“There’s more, right?” She asked carefully.

“Some,” I admitted, thinking, Jack fought in the Civil War and I’m pretty sure I’m showing signs of rebounding from injuries faster than a normal human would, so we’re both maybe kind of quasi-immortal. “TMI?”

She laughed, a short, sharp sound. “Too much information? I don’t know, Treemin. I suppose I can get my head around all of it, sooner or later. My husband might be another matter, though.”

“Yeah.” I’d expected nothing less; I couldn’t expect a lifetime Idaho rancher to walk into the middle of a mess like ours and take it at face value, now could I? But the idea of Mom taking over the top sales job for the company had felt so comforting….

She was shaking her head. “I’m not saying he won’t be able to handle it. Frankly, if I told Sim the buffalo were coming back in their millions tomorrow, he’d start sharpening his butchering knives by this evening. It’s more going to depend on whether or not he’ll think plunking the two of us down in the middle of a Twilight Zone episode for our retirement…well, he might think that’s too much, or he might go for it. Believe me, there’s more to Sim Bowles than meets the eye.”

“There’d have to be Mom. He caught you.” I winced inwardly, realizing how corny that sounded.

“More like I caught him. You know, using my feminine wiles and all.”

Whew! She was letting me off the hook. “And your cooking. Don’t forget your cooking.”

“Enough, Tree. Let’s not get carried away. Tell you what; if your men declare the house safe to stay in for a while, I’ll do that while I wrap my head around the basics of what you’ve just told me. Then I’ll head back to Rexburg, seduce my husband, and pillow-talk him about all this until his eyes bug out of their sockets. I should have an answer for you within a week–but I do know one thing. Sim couldn’t be left out of your Inner Circle secret sessions. And he does know how to shoot, shovel, and shut up.”

“Works for me. Carolyn, is that fresh pot of coffee done brewing? Confessing to one’s mother is scary; I need me some more caffeine fortification.”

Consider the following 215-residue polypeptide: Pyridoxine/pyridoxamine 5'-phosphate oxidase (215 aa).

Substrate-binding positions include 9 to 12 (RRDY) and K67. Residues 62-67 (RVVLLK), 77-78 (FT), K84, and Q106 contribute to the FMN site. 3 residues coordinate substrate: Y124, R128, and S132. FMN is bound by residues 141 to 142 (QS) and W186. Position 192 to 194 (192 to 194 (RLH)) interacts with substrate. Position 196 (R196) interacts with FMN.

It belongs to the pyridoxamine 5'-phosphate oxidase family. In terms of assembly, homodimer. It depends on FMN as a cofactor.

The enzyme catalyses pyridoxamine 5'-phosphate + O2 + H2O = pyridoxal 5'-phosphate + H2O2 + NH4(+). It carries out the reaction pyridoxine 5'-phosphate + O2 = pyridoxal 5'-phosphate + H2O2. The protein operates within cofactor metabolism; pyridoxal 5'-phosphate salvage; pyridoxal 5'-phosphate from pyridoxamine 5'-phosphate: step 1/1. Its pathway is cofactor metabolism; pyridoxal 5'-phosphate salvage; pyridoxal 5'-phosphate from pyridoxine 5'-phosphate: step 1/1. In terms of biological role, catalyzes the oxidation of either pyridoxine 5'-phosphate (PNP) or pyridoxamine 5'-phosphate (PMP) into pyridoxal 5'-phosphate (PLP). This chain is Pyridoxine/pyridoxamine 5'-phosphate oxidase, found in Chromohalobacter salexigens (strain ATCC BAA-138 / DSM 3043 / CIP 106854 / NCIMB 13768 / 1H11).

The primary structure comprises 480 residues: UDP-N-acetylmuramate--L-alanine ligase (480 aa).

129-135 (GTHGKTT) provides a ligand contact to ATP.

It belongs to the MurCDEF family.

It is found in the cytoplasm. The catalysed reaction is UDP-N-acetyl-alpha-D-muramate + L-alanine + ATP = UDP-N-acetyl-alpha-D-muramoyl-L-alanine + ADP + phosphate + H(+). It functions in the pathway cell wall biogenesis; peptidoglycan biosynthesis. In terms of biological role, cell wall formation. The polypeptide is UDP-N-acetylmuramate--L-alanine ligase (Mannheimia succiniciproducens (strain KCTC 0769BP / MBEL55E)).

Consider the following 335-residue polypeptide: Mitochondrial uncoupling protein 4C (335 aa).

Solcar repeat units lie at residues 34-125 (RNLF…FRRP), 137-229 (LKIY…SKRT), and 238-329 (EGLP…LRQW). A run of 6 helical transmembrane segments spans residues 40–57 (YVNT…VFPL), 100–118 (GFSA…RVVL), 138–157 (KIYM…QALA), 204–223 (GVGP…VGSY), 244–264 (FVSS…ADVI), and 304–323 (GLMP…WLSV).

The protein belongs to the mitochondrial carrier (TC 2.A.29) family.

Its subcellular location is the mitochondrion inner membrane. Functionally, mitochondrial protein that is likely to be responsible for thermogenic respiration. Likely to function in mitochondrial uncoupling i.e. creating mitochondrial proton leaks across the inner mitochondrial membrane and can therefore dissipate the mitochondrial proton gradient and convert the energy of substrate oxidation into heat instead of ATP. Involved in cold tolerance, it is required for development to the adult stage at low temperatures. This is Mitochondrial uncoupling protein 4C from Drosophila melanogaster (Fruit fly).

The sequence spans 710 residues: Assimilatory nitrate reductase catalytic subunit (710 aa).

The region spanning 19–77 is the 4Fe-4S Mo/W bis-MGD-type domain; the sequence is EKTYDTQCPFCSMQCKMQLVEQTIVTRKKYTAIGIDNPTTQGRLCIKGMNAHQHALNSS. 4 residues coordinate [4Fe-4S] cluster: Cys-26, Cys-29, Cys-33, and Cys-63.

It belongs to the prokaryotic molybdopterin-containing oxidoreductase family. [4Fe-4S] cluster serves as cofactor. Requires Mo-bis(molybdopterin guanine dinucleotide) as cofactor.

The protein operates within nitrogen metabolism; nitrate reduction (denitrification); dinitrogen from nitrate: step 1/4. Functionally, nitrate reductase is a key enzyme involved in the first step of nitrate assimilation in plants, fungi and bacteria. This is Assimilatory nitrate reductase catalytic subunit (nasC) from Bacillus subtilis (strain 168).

“I’m the Mother Confessor now, am I?”

I left that one alone. “Okay. Let’s get down to a few brass tacks regarding B.J.”

Judi raised her hand like a kid in school. “One thought first, Tree?”


“Am I the only one who’s getting slapped upside the head with the obvious spiritual aspect of all this?”

“What do you mean, honey?”

“Well, B.J. helped Heartbite plan to kill you all in one swell foop, you and Jack and Sissy. And he would have succeeded, right? I mean, from what your uncle told you, Kraznick must have had some weapons that you guys never spotted, hidden stuff, either remote controlled or fully automated, but definitely more than enough to shred the three of you into little bloody bits of Rodeo Iron confetti. And the ambush would have one hundred percent succeeded if you hadn’t hooked up with Chilly and Jewel before you got there, because Chilly was the one who knew how to power down the whole place. Obviously, that lack of power either blinded the weapons or temporarily disabled them entirely, and Jack was able to start throwing Purple Fire at will

“But,” she scanned her gaze around the table, taking us all in, including Jack on his hospital bed, “how miraculous was it that you and the kids found each other just in time to save all of you? In my book, that’s your basic Higher Power in action, right there!”